Statement from Miami-Dade Transit, March 20, 2021:
The safety and wellbeing of our passengers and employees is our number one priority. We regret any of our passengers having had a negative experience while on our system.
The Department was first made aware of this incident on March 10, 2021 and received the video files from the bus on March 19, 2021. An internal review is being conducted, and appropriate action will be taken, which may include re-training.
Miami-Dade operators receive conflict resolution and diversity training. Passengers are encouraged to immediately report incidents through the Transit Watch section of the GO Miami-Dade Transit app, by reporting it to the bus operator, or calling 911.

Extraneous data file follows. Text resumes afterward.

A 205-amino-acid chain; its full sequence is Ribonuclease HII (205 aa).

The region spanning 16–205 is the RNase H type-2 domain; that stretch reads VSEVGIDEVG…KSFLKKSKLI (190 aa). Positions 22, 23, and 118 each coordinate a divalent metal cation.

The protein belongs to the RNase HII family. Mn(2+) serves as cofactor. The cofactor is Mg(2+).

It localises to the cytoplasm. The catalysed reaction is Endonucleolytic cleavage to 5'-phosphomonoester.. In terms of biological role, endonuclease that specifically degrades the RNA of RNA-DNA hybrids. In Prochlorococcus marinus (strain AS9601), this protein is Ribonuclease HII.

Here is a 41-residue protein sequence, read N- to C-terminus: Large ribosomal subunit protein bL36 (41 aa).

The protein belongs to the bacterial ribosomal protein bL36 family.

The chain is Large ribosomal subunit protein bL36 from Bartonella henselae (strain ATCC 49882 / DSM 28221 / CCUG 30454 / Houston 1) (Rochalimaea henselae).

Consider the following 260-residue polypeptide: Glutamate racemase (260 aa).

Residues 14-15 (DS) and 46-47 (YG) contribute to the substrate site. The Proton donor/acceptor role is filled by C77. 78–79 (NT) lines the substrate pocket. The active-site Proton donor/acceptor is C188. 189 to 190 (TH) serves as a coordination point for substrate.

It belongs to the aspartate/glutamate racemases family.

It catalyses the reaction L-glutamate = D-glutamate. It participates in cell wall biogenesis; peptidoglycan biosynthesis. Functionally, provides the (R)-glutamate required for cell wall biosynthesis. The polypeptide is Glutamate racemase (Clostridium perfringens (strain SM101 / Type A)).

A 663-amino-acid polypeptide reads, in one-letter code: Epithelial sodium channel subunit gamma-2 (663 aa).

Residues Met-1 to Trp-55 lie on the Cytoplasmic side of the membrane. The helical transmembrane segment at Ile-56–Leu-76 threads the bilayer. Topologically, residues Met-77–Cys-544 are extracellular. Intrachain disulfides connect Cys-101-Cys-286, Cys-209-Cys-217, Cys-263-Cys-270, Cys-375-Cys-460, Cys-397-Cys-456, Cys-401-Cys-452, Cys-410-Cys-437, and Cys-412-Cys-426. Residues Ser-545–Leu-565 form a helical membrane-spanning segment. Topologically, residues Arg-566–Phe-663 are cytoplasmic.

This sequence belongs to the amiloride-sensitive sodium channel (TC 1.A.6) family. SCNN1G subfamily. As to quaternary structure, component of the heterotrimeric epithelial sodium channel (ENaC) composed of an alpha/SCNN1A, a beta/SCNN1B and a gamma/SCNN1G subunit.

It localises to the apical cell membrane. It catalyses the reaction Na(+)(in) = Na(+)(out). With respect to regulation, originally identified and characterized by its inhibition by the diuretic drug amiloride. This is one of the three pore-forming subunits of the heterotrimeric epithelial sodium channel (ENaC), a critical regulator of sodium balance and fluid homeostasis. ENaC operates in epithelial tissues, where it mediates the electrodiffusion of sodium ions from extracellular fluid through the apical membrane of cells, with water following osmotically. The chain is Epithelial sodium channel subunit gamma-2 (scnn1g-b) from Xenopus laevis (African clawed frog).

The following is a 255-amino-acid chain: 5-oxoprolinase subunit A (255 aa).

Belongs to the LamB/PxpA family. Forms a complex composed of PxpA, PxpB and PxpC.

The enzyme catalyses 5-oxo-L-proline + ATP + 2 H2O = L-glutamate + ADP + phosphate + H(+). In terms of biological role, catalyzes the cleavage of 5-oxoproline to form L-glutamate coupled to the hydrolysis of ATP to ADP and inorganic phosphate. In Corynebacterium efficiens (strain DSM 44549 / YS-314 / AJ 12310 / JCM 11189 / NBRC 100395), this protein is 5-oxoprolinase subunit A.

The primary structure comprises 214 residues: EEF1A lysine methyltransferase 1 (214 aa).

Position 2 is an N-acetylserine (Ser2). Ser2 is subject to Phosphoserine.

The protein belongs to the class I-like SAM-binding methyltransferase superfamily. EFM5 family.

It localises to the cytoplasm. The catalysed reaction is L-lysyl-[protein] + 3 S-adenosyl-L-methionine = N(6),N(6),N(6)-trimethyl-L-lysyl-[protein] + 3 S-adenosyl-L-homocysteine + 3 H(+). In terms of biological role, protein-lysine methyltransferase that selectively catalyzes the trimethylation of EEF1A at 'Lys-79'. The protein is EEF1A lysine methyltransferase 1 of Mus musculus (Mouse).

Miami-Dade Transit follows all state, federal, and CDC COVID-19 requirements, and passengers are required to wear masks while riding on public transit.
"Hate speech has no place in our community, period. We must stand together to condemn all forms of bigotry and hatred, as we confront the rise of violence against Asian-Americans. We all have a role to play in making sure Miami-Dade is a place where all people feel safe, welcome, and accepted," said Miami-Dade County Mayor Daniella Levine Cava.